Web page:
The Silicon Valley personal genetics company 23andMe has created a wave of controversy about “designer babies,” following its recent receipt of a patent for a system through which prospective parents could select sperm or egg donors most likely to give them children with specific characteristics, such as blue eyes or low risk of heart disease.
The patent application describes a system by which would-be gamete buyers can choose the traits that they want their children to have or not to have. The results return a list of donors ranked by the odds that their DNA, mixed with the other parent’s, will produce the desired characteristics.
23andMe, founded in 2007 by Anne Wojcicki, the now-estranged wife of Google co-founder Sergey Brin, said it has no intent to use the patent, for which it first filed in late 2008. The company currently uses a similar odds-making schema in a feature called the Family Traits Inheritance Calculator, which shows prospective parents who submit their DNA together which traits their offspring are likeliest to inherit. 23andMe does not work with fertility clinics.
“The company never pursued the concepts discussed in the patent beyond our Family Traits Inheritance Calculator, nor do we have any plans to do so,” 23andMe said in a blog post responding to the controversy. (The company declined Singularity Hub’s interview request.)
“The patent process takes years, and businesses often file patents without knowing exactly how they might be used (or if they will be used at all) so that they can protect an innovation. At the time 23andMe filed the patent, there was consideration that the technology could have potential applications for fertility clinics so language specific to the fertility treatment process was included in the patent,” the blog post further explained.
But with questions remaining about whether 23andMe will license the method for others to use, the company and the U.S. Patent and Trademark Office have come under fire for paving the way for commercial use of designer baby-making techniques, whose echoes of eugenics cause widespread discomfort.
Even fertile couples could opt to use assisted reproduction techniques to conceive in order to exert some control over the appearance, health and abilities of their children, some fear. Many couples do so already to control the sex of the child.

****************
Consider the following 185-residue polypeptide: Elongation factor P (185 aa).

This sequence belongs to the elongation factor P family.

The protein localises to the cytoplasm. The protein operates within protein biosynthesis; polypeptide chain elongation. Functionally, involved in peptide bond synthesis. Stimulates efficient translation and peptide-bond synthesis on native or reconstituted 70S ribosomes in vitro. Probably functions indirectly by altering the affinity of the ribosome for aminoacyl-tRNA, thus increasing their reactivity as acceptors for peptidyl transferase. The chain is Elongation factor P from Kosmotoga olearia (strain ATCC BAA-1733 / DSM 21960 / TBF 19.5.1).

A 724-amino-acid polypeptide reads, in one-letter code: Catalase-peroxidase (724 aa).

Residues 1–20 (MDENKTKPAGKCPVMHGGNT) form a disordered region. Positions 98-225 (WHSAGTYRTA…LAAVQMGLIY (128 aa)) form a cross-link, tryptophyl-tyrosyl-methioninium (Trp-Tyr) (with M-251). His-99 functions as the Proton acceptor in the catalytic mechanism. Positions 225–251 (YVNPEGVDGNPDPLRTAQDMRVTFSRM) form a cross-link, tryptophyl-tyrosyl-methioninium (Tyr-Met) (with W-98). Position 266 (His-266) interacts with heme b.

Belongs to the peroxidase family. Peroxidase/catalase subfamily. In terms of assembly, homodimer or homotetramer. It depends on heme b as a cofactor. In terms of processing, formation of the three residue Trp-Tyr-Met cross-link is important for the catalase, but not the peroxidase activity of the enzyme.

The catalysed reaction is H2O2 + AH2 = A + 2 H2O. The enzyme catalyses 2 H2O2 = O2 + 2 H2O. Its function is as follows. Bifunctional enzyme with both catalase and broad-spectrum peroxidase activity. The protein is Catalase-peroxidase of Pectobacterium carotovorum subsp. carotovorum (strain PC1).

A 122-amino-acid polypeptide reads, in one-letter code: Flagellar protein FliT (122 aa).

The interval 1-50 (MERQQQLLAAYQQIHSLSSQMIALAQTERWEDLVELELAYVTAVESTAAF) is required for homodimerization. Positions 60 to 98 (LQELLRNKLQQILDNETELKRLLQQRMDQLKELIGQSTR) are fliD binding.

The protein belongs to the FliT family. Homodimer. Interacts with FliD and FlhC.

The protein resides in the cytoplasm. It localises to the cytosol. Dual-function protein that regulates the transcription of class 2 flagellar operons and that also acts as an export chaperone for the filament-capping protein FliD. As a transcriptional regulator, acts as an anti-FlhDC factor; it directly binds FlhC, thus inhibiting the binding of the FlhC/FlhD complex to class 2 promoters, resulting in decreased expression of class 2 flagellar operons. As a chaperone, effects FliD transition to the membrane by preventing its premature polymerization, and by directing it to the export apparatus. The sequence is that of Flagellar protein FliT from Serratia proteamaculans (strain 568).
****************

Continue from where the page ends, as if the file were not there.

“This project could foster the false belief that biology trumps social, economic and environmental conditions in influencing our health and well-being. And it could encourage the dangerous idea that science should be used to breed ‘better’ people, breathing new life into the specter of eugenics that has long hung over the field of genetics,” Marcy Darnovsky, the executive director of The Center for Genetics and Society, a nonprofit that encourages the responsible use of emerging human genetic and reproductive technologies, said in a news release.
Yet, the method patented by 23andMe does not make available information on more traits than is already available, nor does it guarantee that parents will get the results that they want, because many abilities and illnesses have unknown genetic components. The patented method simply introduces a lighter version of genetic screening that would seemingly come at a substantially lower cost.
Fertility clinics already use pre-implantation genetic diagnosis to screen embryos for many inherited diseases. The process is itself controversial enough to be legally restricted in some countries. Using it to search for more traits would add to its already considerable cost.
In 23andMe’s approach, sperm and egg donors would have their DNA tested, allowing the parent-to-be to choose which donor to use in order to optimize for particular characteristics before undergoing any assisted reproduction procedures. Still, as the patent makes clear, results come in odds, not certainties.
Even so, the method represents a clear move towards consumer applications for superficial genetic screening. In a letter published in Genetics in Medicine just after the patent was granted, European geneticists flagged the “hugely ethically controversial” issues inherent in the process.
They also raised questions about how the U.S. Patent and Trademark Office handles such controversial advances.
“At no stage during the examination of the patent application did the patent office examiner question whether techniques for facilitating the ‘design’ of future human babies were appropriate subject matter for a patent,” they wrote.
According to USPTO guidelines, inventions that are “offensive to public morality” cannot be patented. The office declined to comment further.
That criterion is rarely invoked by the patent office, the Genetics in Medicine letter notes. It was, however, invoked when the office rejected a notable genetic patent application, asking to protect the right to make a human/animal chimera.
Designer babies, it appears, go too far for many, but, unlike human/animal hybrids, are not “offensive to public morality” as it’s perceived by the USPTO.
Images: 23andMe, U.S. Patent and Trademark Office